ISTANBUL – First they kiss rather clumsily, then a bit later they are laying on the bed together. She – a young student – on top. She moves, and he – an older, married politician – slaps her bottom. The sex videos of two politicians from the ultra nationalist National Action Party (MHP) have caused turmoil in Turkey. The men have resigned, but that didn’t bring the affair to an end. It has revived a persistent conspiracy theory. Is the governing AKP party behind it? Or, more precisely, that immensely popular Muslim leader from the United States?
The party dignitaries and female students do nothing illegal and in fact the videos are hardly arousing: one video starts with a scene in which the couple put sheets on the bed, in the other no more clothes than a blouse are taken off. Still, there is great moral indignation in Turkey. The MHP voters are in general not only nationalist, but also devout Muslims, and cheating on your spouse is not accepted.
It’s a disaster for the MHP, exactly one month before the general elections of June 12. Until recently the party was pretty sure they would pass the election threshold of ten percent, but that’s no longer a certainty. If voters do indeed turn their backs on the MHP, they will move to the only (big) party that is even more devout: the AKP. A double gain for the AKP: more voters, and if the MHP doesn’t reach ten percent of the votes, their seats in parliament will go to the parties that did make it above the threshold.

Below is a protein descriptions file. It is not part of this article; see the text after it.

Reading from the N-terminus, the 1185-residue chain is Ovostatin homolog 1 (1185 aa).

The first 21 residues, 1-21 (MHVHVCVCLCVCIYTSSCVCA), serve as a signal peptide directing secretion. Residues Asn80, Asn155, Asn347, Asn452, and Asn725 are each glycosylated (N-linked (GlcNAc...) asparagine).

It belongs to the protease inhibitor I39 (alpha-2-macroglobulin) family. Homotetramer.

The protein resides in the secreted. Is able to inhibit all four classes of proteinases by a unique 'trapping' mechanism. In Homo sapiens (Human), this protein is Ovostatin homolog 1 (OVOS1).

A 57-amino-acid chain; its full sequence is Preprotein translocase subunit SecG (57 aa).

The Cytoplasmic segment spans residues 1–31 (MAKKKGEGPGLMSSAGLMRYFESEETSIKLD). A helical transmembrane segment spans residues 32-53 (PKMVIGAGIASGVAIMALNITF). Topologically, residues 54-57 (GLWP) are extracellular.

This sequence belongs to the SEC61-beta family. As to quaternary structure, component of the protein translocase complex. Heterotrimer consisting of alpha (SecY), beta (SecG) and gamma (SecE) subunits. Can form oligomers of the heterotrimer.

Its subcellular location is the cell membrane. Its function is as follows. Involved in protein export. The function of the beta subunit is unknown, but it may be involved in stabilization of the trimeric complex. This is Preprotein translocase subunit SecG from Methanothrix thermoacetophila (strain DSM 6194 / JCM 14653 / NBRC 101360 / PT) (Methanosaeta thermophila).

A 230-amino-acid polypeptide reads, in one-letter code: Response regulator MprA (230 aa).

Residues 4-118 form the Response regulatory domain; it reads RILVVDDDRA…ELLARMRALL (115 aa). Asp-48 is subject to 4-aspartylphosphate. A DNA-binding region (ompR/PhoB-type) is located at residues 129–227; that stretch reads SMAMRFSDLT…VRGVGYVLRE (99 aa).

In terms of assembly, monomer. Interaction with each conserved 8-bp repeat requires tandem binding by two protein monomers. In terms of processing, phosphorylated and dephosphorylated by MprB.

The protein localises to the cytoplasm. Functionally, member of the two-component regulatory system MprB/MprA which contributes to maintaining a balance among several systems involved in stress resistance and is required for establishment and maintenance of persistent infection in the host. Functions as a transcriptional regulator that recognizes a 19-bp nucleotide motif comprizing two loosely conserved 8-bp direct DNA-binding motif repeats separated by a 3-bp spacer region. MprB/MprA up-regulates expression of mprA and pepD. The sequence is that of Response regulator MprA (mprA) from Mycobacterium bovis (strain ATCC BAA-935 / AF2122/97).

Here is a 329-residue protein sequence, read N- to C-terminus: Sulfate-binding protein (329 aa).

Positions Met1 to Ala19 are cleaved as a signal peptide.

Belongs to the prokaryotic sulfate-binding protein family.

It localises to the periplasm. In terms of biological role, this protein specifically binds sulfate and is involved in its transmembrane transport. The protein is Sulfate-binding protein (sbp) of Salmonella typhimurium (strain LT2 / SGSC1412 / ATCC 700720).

The Turkish papers have already published lists of ‘other sex scandals in politics’, with Berlusconi and even Bill Clinton and Monica Lewinsky. And an affair closer to home was recalled: a year ago Deniz Baykal, the old leader of the biggest opposition party CHP, had to step down after leading the party for eighteen years, because of a distasteful video in which he was caught with his secretary.
And as if the discussion wasn’t heated enough already, MHP leader Devlet Bahceli suggested that the attack came ‘from overseas’. And in Turkey everybody knows who is referred to with the term ‘overseas’: the Turkish Muslim leader Fethullah Gülen, who moved to the United States in 1999. He has a huge following in Turkey, but is also looked on with great suspicion. Gülen preaches a loving Islam and peaceful coexistence between all religions, but allegedly has a hidden agenda: to make Turkey a caliphate again. For years now the conspiracy theory has been that Gülen pulls the strings at the AKP from his estate in Pennsylvania. It is one of the reasons for the deep distrust of the AKP: the party and Gülen supposedly found each other in their joint goal to overthrow the secular republic.
Whether the video was really first put online in the United States, remains unclear. The fact is that Fethullah Gülen reacted to the allegations: he calls it a ‘ruthless attack’ and adds that ‘he would never resort to such aggression and can only defend himself by filing a case for compensation’. No official complaint was filed though.
The still popular Prime Minister Erdoğan has made good use of the affair: during election campaigns in the country he expresses his aversion. Not only about the moral depravation of the MHP, but also about the allegations against his party and against Gülen. ‘It has no meaning to hold others responsible for an internal conflict within the party’, he said. And he directed a question to Bahceli: ‘Why do you ask the men for their resignations? What you should do is to expel them.’
One of the other election themes making headlines is the Kurdish issue and increasing PKK violence. And the irony is that this ongoing problem could save the MHP. Every PKK attack drives voters back into the arms of the ultra-nationalists of the MHP.